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Thread: Motor run in reverse?

  1. #21
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    Re: Motor run in reverse?

    Someone care to break down the above post and explain it to me...beacuse I'm lost.

  2. #22
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    Re: Motor run in reverse?

    Okay, I'll take a shot!

    Someone up there said something about "you should never connect a neutral to a motor".

    I disagree. There are 120 volt motors connected to neutrals all over the place.

    Then someone said something about "neutral" carries unbalanced current, otherwise it is only a grounded conductor. I can agree with that.

    I was going to go to bed, but let me draw a picture... give me ten minutes. I'll be back.
    IBEW LU 716

  3. #23
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    Re: Motor run in reverse?

    IBEW LU 716

  4. #24
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    Re: Motor run in reverse?

    It is exactly that. Symantic.

    When there are only two wires present they, by themselves, behave exactly as if there is no neutral in the circuit.

    On the other hand, if one of them is, in actuality, a neutral, if for any reason additional outside factors become introduced into the circuit then the fact that one of the conductors is a neutral will again have meaning.

    Personally, the way I'm used to dealing with it is that the nature of the source is never ignored.
    Sam, San Francisco Bay Area

  5. #25
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    Re: Motor run in reverse?

    I'm going to go out on a limb and say that the above motor IS INDEED connected to the neutral of a multi-wire branch circuit and it is perfectly safe and legal.

    All semantics aside!
    IBEW LU 716

  6. #26
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    Re: Motor run in reverse?

    That's not a limb you're on Crossman, you've only stated the obvious.

    I'm currently very interested in this topic. Can you find a more challenging example?
    Sam, San Francisco Bay Area

  7. #27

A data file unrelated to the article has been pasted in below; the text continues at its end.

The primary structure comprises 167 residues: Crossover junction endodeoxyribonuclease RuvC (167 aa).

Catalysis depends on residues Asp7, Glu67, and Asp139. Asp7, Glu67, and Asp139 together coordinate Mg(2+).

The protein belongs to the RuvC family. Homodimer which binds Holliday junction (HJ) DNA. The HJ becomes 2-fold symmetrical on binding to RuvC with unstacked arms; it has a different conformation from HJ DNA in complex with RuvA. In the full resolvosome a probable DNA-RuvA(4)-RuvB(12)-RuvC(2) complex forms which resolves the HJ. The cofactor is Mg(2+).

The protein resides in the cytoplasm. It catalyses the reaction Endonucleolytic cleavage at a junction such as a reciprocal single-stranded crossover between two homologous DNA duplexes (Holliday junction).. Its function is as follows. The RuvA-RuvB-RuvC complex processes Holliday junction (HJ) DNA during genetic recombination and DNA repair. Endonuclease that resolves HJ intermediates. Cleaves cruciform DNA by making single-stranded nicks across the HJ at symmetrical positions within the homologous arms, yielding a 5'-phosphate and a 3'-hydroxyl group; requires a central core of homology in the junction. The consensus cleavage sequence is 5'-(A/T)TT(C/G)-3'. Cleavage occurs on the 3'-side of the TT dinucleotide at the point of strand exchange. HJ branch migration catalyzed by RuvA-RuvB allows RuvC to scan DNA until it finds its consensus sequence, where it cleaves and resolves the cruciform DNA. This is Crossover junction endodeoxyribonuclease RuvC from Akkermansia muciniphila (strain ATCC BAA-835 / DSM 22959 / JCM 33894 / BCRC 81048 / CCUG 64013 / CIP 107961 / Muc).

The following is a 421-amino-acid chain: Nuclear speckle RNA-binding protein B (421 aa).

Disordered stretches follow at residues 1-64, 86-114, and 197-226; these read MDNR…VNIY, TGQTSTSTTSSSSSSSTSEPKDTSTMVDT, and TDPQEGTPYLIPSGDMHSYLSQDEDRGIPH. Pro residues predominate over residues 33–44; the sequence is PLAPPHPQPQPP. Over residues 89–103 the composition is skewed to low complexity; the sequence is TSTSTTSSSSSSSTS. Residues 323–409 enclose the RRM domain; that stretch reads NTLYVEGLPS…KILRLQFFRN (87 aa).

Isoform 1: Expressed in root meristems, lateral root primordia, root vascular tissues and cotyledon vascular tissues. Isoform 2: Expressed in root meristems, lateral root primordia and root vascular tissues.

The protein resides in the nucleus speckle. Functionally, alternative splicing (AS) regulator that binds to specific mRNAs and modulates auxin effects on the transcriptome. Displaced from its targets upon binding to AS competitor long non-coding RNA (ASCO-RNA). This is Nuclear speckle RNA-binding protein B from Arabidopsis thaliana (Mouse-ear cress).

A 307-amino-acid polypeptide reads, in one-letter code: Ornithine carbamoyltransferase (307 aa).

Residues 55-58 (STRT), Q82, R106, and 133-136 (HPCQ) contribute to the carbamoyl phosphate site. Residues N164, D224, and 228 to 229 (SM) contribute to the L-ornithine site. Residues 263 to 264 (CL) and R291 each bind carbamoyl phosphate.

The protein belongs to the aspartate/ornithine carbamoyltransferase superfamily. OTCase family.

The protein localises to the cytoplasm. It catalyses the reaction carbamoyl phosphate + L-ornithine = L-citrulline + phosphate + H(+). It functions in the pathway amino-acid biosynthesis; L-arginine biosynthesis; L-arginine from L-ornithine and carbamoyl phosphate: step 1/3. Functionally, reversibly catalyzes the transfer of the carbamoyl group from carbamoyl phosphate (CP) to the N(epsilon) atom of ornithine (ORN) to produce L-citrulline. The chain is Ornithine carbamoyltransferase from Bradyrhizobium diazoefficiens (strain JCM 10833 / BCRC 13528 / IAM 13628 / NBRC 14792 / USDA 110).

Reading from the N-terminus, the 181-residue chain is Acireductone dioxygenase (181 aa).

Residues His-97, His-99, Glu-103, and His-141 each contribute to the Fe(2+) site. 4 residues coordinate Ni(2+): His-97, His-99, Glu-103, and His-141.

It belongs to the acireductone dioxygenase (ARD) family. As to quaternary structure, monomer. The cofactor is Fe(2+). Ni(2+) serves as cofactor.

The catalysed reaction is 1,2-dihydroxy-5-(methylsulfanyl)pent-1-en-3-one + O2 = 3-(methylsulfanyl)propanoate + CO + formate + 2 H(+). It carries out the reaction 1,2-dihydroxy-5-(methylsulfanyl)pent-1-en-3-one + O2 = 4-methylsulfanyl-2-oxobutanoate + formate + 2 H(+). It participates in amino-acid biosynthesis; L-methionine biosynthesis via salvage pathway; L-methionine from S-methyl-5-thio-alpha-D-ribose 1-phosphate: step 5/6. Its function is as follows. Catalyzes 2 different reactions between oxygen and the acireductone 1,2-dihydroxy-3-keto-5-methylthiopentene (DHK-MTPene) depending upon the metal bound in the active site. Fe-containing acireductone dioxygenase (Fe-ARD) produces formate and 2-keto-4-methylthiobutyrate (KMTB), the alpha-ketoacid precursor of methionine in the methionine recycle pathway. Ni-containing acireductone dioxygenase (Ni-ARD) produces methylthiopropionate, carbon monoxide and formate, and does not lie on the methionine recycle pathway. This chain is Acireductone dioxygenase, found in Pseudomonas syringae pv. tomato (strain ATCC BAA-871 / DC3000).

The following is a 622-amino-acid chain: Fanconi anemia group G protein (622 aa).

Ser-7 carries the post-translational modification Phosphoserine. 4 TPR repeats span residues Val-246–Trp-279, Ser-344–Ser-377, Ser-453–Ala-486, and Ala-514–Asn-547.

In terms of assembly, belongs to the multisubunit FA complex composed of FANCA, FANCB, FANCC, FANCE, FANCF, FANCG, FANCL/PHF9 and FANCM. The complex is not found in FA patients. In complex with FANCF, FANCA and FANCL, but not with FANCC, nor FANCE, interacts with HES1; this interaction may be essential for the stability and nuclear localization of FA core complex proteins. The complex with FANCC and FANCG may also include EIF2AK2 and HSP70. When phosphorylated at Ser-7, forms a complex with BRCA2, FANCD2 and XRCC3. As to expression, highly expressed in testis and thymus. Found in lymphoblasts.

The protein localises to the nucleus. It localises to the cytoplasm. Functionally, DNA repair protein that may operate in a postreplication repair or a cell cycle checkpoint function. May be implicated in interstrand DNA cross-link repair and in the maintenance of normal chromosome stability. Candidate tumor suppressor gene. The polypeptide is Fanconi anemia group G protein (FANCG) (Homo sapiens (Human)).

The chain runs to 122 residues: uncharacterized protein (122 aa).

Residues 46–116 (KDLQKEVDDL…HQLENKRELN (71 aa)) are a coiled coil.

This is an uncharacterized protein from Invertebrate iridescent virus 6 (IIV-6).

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    Re: Motor run in reverse?

    Thorry!

    I was just interested in that "never connect a neutral to a motor" statement from up above. And I did not see a satisfactory answer so I brought it up again.

    I'm happy now.

    So what else would interest you about the subject?
    IBEW LU 716

  8. #28
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    Re: Motor run in reverse?

    Looks like a neutral to me, but...maybe I Just am still lacking the understanding to know why that's not a neutral. What's a tap? I'm not too fimiliar with that word yet.

  9. #29
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    Re: Motor run in reverse?

    Crossman,

    I'm just not happy with NEC conductor names all of a sudden and I'm sort of gathering perspectives on the issue.

    It's mostly interesting where there's disagreement because that's where the language problems are.

    It's not electrical theory, that works fine.

    [ January 04, 2005, 03:20 AM: Message edited by: physis ]
    Sam, San Francisco Bay Area

  10. #30
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    Re: Motor run in reverse?

    Originally posted by crossman:
    I'm going to go out on a limb and say that the above motor IS INDEED connected to the neutral of a multi-wire branch circuit and it is perfectly safe and legal.

    All semantics aside!
    Of course it is safe and legal and yes eventually it is connected to a neutral

    I disagree with it being called a neutral in your drawing. A neutral caries only the imbalance between two or more ungrounded conductors.

    In a two wire circuit there is no neutral, it is the grounded conductor.

    Article 100
    Grounded Conductor. A system or circuit conductor that is intentionally grounded.
    You call it a neutral because it connects to the neutral bus. Well that neutral bus also connects to the grounding conductors and grounding electrodes.

    Would we call that wire at the motor a grounding conductor? It is connected to the grounding conductors.

    In causal conversation I would call it a neutral, in technical discussions like we have here on this board I call it the grounded conductor. At least until the NEC changes to bonded.

    Sorry Sam.

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